A licensed clinical social worker (LCSW) is a masters-level trained individual, with education in social work. The LCSW can evaluate and employ therapeutic approaches to help handle social issues, including mental health challenges.
Clinical social workers also offer case management, advocacy, and hospital discharge planning.
LCSWs and LPCs are both authorized to provide diagnoses and assess treatment cases. Both are however not allowed to prescribe medication.
If you are looking to take a degree course in mental health care and counseling, then you might want to find out which is better between LPC and LCSW.
For anyone looking to pursue a career in counseling and focus on mental health, enrolling for a course as an LPC would better. A licensed professional counselor can specialize and handle specific areas like marriage counseling and substance abuse counseling among others.
In case you wish to pursue a career in social work and work on a broad spectrum of issues, taking training as a clinical social worker would be better. A qualified LCSW has the advantage over an LPC regarding the wide range of training programs they take. These professionals are often employed in hospital settings but have more flexibility than LPCs when it comes to working in private practice.
What is a Mental health Professional
Mental health professionals are trained individuals who offer a variety of services aimed at supporting and helping people to overcome mental health illness and related issues. They are also trained in undertaking assessment and research to advance mental health services.
Mental health counseling is useful in helping people handle and overcome mental health challenges that come from areas such as family issues, careers, grief, and addiction.
There are many types of mental health professionals who offer an array of services depending on their training, experience, licensing and specialization. We have LPCs, LCSWs, Psychologists, Psychiatrists, and family therapists, Certified Alcohol and Drug Abuse Counselor, Nurse Psychotherapist and so on.
Professionals within the mental health provider’s industry also offer guidance and counseling and support to individuals facing:
- Marital stress/issues
- Bipolar disorders
- Low self-esteem
- Eating disorders
- Obsessive-Compulsive Disorder
- Suicidal Impulses
Increased focus on mental health has seen the need for MHCs in hospitals, schools, and other settings, rise significantly in recent years. The health insurance industry also supports this sector, with professionals like LPCs able to diagnose and bill insurance companies for mental illness services.
What Type of Mental Health Professional Should I See?
For anyone who has not sought the services of a professional mental health provider, finding a suitable one might be challenging. However, the type of mental health professional you should see depends on what your need is.
Ideally, the type of mental health professional you need to see should be trained in the field they offer services. Their knowledge and skills should see them assess, diagnose and treat mental health disorders.
Whether your plans involve seeing a counselor, a psychologist or a psychiatrist, the following could help you find the right type of mental health professional.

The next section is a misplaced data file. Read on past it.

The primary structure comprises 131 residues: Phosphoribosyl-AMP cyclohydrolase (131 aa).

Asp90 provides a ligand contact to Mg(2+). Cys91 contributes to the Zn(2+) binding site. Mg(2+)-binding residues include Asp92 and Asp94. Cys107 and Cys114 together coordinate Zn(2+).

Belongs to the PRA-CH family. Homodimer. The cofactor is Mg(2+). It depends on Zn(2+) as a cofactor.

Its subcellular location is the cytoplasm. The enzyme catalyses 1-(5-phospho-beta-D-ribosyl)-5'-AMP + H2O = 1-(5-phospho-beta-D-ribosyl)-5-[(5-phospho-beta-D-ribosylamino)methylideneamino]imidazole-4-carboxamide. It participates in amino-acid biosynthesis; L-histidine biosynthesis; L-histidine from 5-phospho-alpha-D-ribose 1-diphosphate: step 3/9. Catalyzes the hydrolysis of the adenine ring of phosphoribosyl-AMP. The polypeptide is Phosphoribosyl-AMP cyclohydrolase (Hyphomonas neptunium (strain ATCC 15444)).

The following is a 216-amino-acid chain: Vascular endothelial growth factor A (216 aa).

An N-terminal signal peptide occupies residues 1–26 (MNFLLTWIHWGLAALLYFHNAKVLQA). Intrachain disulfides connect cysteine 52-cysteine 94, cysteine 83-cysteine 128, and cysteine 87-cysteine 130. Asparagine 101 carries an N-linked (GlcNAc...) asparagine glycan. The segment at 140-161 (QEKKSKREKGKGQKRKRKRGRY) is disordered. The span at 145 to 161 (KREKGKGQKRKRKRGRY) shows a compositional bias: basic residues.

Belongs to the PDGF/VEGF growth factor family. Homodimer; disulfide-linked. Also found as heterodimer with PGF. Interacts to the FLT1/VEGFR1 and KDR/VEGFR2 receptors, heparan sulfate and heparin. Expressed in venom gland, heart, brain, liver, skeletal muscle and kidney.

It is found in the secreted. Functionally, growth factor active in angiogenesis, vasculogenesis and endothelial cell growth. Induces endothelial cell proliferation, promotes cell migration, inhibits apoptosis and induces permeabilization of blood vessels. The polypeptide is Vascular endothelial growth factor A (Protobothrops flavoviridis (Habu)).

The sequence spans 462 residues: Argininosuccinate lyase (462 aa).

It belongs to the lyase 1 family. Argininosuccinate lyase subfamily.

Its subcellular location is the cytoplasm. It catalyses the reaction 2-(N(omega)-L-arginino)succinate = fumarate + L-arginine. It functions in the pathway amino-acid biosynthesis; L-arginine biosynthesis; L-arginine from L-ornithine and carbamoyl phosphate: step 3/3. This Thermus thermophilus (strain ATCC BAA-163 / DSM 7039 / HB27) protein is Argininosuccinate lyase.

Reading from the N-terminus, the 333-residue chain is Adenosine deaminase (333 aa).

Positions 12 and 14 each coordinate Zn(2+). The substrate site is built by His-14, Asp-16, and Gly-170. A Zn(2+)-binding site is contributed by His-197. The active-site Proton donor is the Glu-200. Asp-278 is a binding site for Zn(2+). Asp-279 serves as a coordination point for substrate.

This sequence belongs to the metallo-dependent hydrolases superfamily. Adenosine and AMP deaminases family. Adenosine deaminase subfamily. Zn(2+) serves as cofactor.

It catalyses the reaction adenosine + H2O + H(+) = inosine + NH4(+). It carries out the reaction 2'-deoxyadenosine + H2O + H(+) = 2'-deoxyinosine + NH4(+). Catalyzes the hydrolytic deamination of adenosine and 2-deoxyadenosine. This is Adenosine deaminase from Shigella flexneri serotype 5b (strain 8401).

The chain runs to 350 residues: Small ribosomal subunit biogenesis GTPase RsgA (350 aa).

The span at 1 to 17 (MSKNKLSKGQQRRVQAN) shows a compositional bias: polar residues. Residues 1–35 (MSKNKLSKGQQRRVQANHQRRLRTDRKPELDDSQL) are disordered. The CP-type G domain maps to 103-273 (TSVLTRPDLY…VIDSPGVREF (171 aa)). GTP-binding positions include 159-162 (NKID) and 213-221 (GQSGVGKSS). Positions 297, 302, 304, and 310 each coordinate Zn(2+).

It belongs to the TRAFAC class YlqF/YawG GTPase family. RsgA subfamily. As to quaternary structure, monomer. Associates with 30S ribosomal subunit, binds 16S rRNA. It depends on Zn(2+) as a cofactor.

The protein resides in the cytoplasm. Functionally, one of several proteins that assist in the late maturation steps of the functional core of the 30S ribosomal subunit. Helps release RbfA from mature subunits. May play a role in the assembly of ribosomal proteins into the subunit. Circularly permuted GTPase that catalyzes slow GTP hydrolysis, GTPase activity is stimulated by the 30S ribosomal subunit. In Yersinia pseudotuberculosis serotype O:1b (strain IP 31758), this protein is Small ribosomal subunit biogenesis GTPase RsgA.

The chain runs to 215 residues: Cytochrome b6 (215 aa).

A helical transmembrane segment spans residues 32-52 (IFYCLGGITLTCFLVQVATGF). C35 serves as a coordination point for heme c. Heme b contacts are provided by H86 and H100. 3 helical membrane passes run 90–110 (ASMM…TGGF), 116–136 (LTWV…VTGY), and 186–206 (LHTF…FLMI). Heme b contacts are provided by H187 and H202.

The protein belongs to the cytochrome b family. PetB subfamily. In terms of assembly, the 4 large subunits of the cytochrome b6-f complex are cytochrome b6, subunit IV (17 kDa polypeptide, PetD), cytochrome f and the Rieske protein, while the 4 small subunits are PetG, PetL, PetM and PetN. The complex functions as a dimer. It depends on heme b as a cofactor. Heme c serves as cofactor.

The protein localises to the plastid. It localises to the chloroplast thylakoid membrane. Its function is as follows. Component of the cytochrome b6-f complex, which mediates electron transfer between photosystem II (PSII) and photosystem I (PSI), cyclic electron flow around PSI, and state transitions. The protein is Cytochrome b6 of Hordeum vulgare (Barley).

You probably would need a referral or directions to one or other mental health professional. You might have to make a call or visit the provider. While there:
- Explain your need for a mental health professional
- Find out their specialty and experience handling issues related to yours
- Find out what approach the professional takes when dealing with client’s mental issues
- Ask about whether your issue requires counseling, medication or a combination
- Find out if the service provider accepts insurance
- Is the professional licensed to offer the service you seek
If you are seeking medication-based treatment, then find a psychiatrist or a licensed medical professional. If it’s counseling you need or psychotherapy goes for a licensed professional counselor, clinical social worker or psychologist. You can also find out if your case requires the services of a marriage and family therapist.
NAMI has a helpline that you can call for information on various types of mental health professionals. The organization will also provide you with information on the type of mental health resources available in your locality.
What Are the 5 Signs of Mental Illness?
Mental health illness is a serious problem affecting millions of people globally. Most times, people go about their business and a life without taking time to consider warning signs that something is amiss.
You should have to bear the pain or suffer irreparable damage when you can get assistance.
Here are five signs of mental illness, symptoms that tell you it’s appropriate to seek professional help.
- A drastic change in personality – exhibiting unusual episodes of anxiety, extreme anger, and low moods.
- Social withdrawal– when someone goes into some sort of isolation. Keeping off from any social engagements or being disinterested is a sign of mental health issues.
- Disinterest in self-care or suddenly engaging in some openly risky behavior
- A sudden and dramatic change in an individual’s eating and/or sleeping habits
- Sense of hopelessness– this is a warning sign that someone is experiencing mental health difficulties. If someone is ready to “give up,” it’s an alert.
Leading a healthy, productive and happier life is something we all need. It follows that when a warning sign on our mental health crops up, we must seek professional help.
What Degree do You Need to be a Mental Health Counselor?
A mental health counselor must have a master’s degree in psychology, counseling, or other related fields of study. The coursework includes studying human behavior, ethics, and therapy.
For licensing, the counselor needs at least two years of supervised experience working in a clinical setting and under a licensed mental health professional.
The qualifications and licensing allow mental health counselors to be able to assess, diagnose and evaluate treatment of mental health difficulties.